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filed: September 4, 1981.


No. 408 PITTSBURGH, 1980, Appeal from Judgment of Sentence of the Court of Common Pleas, Criminal Division, of Westmoreland County, at Nos. 610 and 611 April Term, 1976.


William J. Wiker, Greensburg, for appellant.

Timothy J. Geary, Assistant District Attorney, Greensburg, for Commonwealth, appellee.

Hester, Brosky and Van der Voort, JJ.

Author: Van Der Voort

[ 290 Pa. Super. Page 520]

A jury convicted appellant of Burglary, Theft and Receiving Stolen Property. After refusal of post-trial motions, he was sentenced on April 15, 1980 to four to ten years imprisonment on the burglary charge only, and on the charge of receiving stolen property was placed on probation for five years. He has appealed from both sentences.

His first contention is that his trial was prejudiced because on the first morning, after the jury was impaneled, and during a recess, one of the jurors walked past a small room in the courthouse, commonly called the "Bull Pen", and saw the appellant within the room. Apparently the appellant and other prisoners had been brought to the room preliminary to appearing in court, and the door had been open momentarily to let people through. None were handcuffed; all were in ordinary attire except one who was in prison garb. Three officers, in plain clothes, were in the room. A window at the rear was barred but the bars were hidden from sight by curtains.

Appellant cites Commonwealth v. Martinolich, 456 Pa. 136, 318 A.2d 680 (1974) in support of his argument, but that case, as do other precedents, supports the contrary rule of thumb that accidental sightings of a defendant, apparently in custody, do not require the declaration of a mistrial. 456 Pa. at 161, 318 A.2d 680. See also Commonwealth v. Evans, 465 Pa. 12, 15, 348 A.2d 92 (1975); Commonwealth v. Miller,

[ 290 Pa. Super. Page 521247]

Pa. Super. 132, 138, 371 A.2d 1362 (1977) and Commonwealth v. McGonigle, 228 Pa. Super. 345, 352, 323 A.2d 733 (1974), in all of which cases the circumstances of the sightings made the possibility of prejudice more likely than in the present case.

Appellant's second contention is that he was improperly prejudiced by the admission into evidence that he had committed another crime shortly before the crimes for which he was currently being charged.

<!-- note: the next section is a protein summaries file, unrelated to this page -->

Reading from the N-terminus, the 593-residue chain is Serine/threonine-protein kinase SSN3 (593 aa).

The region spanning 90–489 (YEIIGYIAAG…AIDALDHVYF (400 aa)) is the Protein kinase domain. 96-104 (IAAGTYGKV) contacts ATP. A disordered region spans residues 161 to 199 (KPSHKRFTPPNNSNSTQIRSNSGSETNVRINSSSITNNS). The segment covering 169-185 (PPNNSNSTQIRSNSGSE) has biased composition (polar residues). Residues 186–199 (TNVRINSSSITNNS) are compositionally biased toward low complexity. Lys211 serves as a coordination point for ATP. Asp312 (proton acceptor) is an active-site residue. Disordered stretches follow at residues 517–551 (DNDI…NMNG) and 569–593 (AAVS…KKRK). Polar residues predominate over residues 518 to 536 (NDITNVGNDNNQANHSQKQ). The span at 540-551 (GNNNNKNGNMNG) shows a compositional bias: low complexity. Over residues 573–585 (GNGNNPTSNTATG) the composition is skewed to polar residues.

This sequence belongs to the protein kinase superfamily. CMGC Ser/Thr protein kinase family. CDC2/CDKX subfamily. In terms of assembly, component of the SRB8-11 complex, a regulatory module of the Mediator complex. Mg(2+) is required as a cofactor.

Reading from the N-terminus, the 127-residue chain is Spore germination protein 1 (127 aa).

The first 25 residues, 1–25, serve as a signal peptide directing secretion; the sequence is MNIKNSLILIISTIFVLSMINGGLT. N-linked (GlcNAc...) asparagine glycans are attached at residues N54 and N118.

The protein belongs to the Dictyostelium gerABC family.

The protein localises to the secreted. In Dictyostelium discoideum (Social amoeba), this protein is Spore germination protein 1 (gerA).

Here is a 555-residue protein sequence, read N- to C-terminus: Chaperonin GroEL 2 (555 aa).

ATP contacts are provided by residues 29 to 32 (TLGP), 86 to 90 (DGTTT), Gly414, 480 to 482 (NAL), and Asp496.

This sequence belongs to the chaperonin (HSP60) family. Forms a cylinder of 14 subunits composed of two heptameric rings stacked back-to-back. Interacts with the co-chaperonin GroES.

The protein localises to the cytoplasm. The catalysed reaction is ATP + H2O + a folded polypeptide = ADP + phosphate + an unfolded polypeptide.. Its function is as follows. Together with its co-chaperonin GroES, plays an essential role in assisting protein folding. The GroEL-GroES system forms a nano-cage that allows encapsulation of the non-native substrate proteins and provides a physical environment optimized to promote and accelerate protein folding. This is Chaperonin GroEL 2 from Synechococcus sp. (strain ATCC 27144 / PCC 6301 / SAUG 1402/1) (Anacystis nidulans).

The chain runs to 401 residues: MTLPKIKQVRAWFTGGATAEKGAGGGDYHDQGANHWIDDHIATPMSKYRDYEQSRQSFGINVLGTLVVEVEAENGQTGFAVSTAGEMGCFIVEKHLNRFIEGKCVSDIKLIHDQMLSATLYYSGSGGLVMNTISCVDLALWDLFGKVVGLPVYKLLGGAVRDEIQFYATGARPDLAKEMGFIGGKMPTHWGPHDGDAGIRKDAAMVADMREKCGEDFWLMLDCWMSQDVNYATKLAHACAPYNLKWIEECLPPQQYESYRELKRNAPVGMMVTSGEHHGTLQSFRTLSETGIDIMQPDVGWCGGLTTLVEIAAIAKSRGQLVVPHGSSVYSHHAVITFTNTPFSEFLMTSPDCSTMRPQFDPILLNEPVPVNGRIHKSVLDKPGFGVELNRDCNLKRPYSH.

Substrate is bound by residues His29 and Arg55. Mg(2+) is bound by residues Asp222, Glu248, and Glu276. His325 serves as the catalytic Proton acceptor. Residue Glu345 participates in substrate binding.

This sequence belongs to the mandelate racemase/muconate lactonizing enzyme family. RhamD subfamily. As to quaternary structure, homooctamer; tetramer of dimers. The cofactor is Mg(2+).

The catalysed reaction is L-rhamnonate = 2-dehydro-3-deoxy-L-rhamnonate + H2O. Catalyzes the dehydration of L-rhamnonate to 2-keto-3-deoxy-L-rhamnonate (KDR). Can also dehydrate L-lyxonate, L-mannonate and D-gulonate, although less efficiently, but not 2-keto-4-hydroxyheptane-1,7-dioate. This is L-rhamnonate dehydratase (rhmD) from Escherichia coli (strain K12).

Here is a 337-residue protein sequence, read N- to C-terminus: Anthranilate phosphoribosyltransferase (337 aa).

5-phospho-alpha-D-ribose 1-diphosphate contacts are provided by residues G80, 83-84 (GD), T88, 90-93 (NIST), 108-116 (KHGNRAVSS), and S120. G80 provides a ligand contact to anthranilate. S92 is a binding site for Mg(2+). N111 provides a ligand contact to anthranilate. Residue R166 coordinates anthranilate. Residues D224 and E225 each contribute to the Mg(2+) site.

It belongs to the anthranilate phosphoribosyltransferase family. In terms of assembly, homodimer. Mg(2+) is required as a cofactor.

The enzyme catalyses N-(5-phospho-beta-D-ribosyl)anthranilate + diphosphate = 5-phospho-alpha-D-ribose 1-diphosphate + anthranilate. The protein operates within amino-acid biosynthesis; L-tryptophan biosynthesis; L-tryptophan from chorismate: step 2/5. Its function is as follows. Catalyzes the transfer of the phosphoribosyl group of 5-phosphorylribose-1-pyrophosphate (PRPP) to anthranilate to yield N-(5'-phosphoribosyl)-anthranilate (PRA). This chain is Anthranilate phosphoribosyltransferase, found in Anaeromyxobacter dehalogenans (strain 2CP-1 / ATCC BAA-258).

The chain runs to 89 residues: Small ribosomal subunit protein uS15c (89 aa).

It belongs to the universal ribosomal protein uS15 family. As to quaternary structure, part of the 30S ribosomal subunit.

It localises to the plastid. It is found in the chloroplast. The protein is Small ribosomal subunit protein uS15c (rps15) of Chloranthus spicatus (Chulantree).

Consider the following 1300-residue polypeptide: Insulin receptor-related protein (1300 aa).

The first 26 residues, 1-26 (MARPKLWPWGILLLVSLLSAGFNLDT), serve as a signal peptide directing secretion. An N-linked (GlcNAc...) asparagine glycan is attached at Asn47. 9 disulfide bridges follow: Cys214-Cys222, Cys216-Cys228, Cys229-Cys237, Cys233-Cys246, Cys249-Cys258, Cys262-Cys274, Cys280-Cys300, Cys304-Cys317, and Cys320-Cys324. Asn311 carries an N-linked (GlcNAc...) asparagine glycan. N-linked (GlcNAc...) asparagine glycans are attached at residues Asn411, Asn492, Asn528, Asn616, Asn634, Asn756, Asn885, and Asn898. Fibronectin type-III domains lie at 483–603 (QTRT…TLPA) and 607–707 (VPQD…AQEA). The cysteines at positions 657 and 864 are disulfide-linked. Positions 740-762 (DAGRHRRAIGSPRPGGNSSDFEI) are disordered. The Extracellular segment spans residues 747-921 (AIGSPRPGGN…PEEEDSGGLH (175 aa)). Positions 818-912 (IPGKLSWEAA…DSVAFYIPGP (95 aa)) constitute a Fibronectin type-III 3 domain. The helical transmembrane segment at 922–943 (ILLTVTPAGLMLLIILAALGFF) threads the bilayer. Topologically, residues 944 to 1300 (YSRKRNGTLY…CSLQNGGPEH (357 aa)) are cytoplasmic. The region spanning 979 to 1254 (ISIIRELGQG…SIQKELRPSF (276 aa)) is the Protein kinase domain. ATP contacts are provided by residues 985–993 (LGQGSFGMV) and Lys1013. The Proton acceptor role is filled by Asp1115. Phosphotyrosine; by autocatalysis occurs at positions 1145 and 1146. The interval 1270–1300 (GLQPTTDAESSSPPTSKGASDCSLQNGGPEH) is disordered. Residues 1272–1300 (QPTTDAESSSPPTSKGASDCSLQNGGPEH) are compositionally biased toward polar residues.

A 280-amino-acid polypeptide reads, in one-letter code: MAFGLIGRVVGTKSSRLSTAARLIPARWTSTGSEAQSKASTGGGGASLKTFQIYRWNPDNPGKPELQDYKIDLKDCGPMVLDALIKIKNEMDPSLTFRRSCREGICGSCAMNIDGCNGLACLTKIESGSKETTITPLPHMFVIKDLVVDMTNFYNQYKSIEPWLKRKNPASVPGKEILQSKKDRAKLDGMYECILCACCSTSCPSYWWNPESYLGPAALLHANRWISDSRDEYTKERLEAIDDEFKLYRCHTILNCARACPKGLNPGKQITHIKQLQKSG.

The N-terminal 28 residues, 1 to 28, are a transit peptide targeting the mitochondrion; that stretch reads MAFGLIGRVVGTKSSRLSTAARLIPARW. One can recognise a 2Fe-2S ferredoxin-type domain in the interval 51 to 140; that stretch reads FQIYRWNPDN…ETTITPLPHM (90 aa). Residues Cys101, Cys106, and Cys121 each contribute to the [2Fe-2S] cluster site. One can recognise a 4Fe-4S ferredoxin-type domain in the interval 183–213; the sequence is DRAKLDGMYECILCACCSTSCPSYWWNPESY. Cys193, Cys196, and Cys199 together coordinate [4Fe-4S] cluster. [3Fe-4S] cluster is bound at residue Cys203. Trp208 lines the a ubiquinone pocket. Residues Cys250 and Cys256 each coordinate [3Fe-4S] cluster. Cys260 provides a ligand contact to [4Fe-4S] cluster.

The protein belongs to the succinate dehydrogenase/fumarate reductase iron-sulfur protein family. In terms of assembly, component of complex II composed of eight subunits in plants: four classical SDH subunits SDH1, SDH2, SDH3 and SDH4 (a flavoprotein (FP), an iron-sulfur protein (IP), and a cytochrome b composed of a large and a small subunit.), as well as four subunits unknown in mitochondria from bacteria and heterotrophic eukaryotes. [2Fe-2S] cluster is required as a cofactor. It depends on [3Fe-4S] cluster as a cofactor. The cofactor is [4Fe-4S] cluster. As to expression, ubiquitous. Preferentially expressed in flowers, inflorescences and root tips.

In the present case, appellant was accused of burglary of and theft from Watson's Chevrolet-Oldsmobile in Export, Westmoreland County, on January 30 or January 31, 1976. Several days after the burglary, an abandoned Chevrolet pick-up truck was observed on a parking lot adjacent to Watson's Chevrolet-Oldsmobile. Appellant was charged in Allegheny County with the theft of that Chevrolet pick-up truck. In the present trial, over objection, the court permitted a police officer to testify that, at a court hearing in Pittsburgh, he heard the appellant plead guilty to the theft of the Chevrolet pick-up truck.

Appellant makes two complaints with respect to the admission of that testimony:

(a) that it was not the "best evidence"; and

(b) that the testimony was inadmissible because not sufficiently related to the Westmoreland County offenses and highly prejudicial to him.

We believe that there was no error in the admission of this testimony. Appellant's declaration in the Allegheny County court proceeding was an admission against his interest and admissible as an exception to the hearsay rule. The testimony also was relevant to the Westmoreland County offenses, as it tended reasonably to identify the appellant as the perpetrator of those offenses. See dicta in Commonwealth v. Hude, 256 Pa. Super. 439, 442, 390 A.2d 183 (1978), and Commonwealth v. Burger, 195 Pa. Super. 175, 171 A.2d 599 (1961).

[ 290 Pa. Super. Page 522]

Appellant's third contention is that he may not be found guilty of both burglary and of the offense which it was his intention to commit after the burglarous entry. On this issue, both parties cite Commonwealth v. Hardrick, 268 Pa. Super. 103, 407 A.2d 458 (1979).

In this case we have the following situation:

At Information No. 610 April Term, 1976 (hereinafter 610), appellant is charged with (1) burglarizing Watson's Chevrolet-Oldsmobile Building, (2) with the theft while therein of three sets of automobile keys, and (3) with the theft of a 1976 Oldsmobile. Appellant is further charged at Information No. 611 April Term 1976 (hereinafter 611) with theft by receiving stolen movable property, to-wit, a 1976 Oldsmobile.

The jury found appellant guilty on all counts in the two Informations. The sentencing judge sentenced appellant to four to ten years on the burglary count at 610, and five years probation for receiving stolen movable property, to-wit, a 1976 Oldsmobile, at 611. These sentences were proper. The burglary consisted of entering the building with intent to steal the car keys. The jury may, as it did in this case, find the actor guilty of burglary on the basis of entry into the building and stealing the car keys. Appellant was found in possession of the 1976 Oldsmobile, and the car keys were found in his pockets. This evidence adequately supported the charge at 611. The sentencing judge ignored the charge at 610 of theft of the 1976 Oldsmobile, which automobile was outside the building and constituted no element of the burglary charge.

The verdict of guilty of theft of car keys was proper; however, that theft of the car keys for sentencing purposes merges with the burglary charge. Commonwealth v. Black, 267 Pa. Super. 598, 407 A.2d 403 (1979). The sentence of five years probation upon the receiving charge at 611 was properly imposed.

We affirm the sentences imposed by the sentencing judge, except that we vacate the verdict of guilty at 610 of theft by the unlawful taking of the 1976 automobile.


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